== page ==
Event delegation: React doesn't actually attach event handlers to the nodes themselves. When React starts up, it starts listening for all events at the top level using a single event listener. When a component is mounted or unmounted, the event handlers are simply added or removed from an internal mapping. When an event occurs, React knows how to dispatch it using this mapping. When there are no event handlers left in the mapping, React's event handlers are simple no-ops.

Try to use Use Event.stopImmediatePropagation:

upvote: (e) ->
  e.stopPropagation();
  e.nativeEvent.stopImmediatePropagation();
0
16

try bind(this) so your code looks like below --

 <a className="upvotes" onClick={this.upvote.bind(this)}>upvote</a>

or if you are writing in es6 react component in constructor you could do this

constructor(props){
   super(props);
   this.upvote = this.upvote.bind(this);
}

upvote(e){   // function upvote
   e.preventDefault();
   return false

}
1
  • 10
    This makes no difference. You're getting upvotes because people have this in their event handler and have a totally different issue. Feb 8 '18 at 17:38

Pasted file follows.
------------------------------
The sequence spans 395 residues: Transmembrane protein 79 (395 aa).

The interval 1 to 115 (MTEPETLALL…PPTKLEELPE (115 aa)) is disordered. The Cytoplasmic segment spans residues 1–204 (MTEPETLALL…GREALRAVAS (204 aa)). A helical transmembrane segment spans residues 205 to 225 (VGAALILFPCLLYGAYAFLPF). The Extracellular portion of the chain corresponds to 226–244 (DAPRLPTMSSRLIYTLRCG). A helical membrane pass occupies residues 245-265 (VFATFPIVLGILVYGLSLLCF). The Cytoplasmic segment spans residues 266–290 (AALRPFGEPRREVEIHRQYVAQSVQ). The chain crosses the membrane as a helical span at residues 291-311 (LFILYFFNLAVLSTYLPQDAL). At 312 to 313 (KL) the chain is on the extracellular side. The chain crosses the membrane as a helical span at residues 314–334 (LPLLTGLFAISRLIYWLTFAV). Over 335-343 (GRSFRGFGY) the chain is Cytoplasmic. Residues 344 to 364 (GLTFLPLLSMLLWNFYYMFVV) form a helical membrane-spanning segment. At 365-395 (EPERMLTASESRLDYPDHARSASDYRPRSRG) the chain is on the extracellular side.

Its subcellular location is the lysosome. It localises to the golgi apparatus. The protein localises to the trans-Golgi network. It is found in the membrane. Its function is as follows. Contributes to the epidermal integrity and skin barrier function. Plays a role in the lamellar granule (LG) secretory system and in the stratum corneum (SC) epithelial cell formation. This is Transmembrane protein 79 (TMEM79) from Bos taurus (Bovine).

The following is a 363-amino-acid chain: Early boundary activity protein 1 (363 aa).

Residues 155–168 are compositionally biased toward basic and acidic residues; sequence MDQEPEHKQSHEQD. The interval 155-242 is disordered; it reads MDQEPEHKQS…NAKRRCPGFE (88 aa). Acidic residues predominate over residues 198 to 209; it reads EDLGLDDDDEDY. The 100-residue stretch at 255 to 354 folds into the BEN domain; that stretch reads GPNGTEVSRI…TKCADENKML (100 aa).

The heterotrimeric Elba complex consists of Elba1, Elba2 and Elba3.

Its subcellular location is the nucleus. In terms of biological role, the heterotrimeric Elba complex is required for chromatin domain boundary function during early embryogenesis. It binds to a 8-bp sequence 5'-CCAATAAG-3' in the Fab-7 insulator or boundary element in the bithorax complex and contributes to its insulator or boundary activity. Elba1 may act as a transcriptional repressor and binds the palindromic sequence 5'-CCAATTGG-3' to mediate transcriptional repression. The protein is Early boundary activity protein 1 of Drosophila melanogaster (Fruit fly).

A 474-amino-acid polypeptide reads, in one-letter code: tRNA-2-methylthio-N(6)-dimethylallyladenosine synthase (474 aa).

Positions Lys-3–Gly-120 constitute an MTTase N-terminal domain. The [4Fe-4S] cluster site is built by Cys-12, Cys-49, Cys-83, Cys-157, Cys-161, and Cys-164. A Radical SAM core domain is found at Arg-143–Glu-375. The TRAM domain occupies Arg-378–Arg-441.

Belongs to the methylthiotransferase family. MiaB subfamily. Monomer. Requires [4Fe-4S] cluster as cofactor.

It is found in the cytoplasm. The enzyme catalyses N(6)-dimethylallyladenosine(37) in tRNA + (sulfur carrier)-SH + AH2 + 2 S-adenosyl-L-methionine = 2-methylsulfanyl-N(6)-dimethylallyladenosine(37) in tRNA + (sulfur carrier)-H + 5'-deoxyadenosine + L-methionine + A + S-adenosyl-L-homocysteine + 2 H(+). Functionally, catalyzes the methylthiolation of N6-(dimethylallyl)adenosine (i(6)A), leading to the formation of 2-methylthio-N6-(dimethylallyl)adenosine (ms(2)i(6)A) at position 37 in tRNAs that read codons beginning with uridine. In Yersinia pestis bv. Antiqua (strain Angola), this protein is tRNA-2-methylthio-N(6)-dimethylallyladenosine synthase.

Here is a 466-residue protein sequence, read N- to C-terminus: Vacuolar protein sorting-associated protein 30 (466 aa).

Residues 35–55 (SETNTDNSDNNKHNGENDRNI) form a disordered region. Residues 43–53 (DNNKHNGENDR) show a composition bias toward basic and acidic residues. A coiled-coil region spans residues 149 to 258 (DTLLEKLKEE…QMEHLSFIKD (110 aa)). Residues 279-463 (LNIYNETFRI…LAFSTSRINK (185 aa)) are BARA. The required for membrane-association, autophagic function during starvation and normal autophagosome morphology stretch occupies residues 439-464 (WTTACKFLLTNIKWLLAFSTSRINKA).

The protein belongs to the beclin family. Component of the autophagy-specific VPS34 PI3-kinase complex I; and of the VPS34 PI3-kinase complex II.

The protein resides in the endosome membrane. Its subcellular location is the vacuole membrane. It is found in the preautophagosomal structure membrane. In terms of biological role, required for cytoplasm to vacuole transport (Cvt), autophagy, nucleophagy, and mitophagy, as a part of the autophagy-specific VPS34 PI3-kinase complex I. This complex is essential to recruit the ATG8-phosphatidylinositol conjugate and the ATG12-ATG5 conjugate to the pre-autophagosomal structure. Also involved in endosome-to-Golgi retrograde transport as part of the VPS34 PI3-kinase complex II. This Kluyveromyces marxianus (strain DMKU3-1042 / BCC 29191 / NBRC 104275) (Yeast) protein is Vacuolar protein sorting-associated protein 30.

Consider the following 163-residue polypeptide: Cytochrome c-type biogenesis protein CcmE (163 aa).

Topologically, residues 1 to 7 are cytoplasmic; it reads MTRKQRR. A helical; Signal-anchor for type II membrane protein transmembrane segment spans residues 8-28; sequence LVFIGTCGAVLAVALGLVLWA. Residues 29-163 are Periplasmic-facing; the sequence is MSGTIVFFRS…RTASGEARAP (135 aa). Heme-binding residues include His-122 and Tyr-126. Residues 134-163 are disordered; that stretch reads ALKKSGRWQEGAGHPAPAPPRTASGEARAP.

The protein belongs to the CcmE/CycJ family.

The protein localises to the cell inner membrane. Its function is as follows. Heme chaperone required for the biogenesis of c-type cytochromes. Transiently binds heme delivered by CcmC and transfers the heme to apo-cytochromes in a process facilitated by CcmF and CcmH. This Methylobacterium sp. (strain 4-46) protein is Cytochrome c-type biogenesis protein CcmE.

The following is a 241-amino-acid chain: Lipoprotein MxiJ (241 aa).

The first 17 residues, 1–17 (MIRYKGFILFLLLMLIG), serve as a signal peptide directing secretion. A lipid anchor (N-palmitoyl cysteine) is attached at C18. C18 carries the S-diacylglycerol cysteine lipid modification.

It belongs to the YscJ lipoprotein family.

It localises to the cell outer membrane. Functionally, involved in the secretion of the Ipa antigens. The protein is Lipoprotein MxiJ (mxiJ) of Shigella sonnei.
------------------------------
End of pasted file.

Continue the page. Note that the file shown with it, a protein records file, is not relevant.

10

In a context like this

function ActionLink() {
  function handleClick(e) {
    e.preventDefault();
    console.log('The link was clicked.');
  }

  return (
    <a href="#" onClick={handleClick}>
      Click me
    </a>
  );
}

As you can see, you have to call preventDefault() explicitly. I think that this docs, could be helpful.

8

render: -> <a className="upvotes" onClick={(e) => {this.upvote(e); }}>upvote</a>

2
  • 1
    It's bad practices, please read about an arrow functions and .bind(this) for bin context in a react app. For example: medium.freecodecamp.org/…
    – Joyful
    Aug 28 '18 at 9:53
  • createReactClass or Autobinding or use npm package 'auto-bind'
    – xjinjin
    Apr 23 '19 at 9:03
2

The Gist I found and works for me:

const DummyLink = ({onClick, children, props}) => (
    <a href="#" onClick={evt => {
        evt.preventDefault();
        onClick && onClick();
    }} {...props}>
        {children}
    </a>
);

Credit for srph https://gist.github.com/srph/020b5c02dd489f30bfc59138b7c39b53

1
  • 1
    May I suggest not to use onClick as a passed prop function name, but something like handleClick instead? It's confusing, other less experienced developers might think it's the actual attached event to the component, while it's not. Also, with this, you are creating a new function each time the component re-renders, even if it's receiving the same props. It's considered a bad practice. Mar 23 '17 at 9:43
2

A nice and simple option that worked for me was:

<a href="javascript: false" onClick={this.handlerName}>Click Me</a>
2
  • this is sooo underrated. i want to kiss you if you don't mind. you saved me from a lot of things sir. for the form element action="javascript: false" is also working. Mar 31 '20 at 4:17
  • 1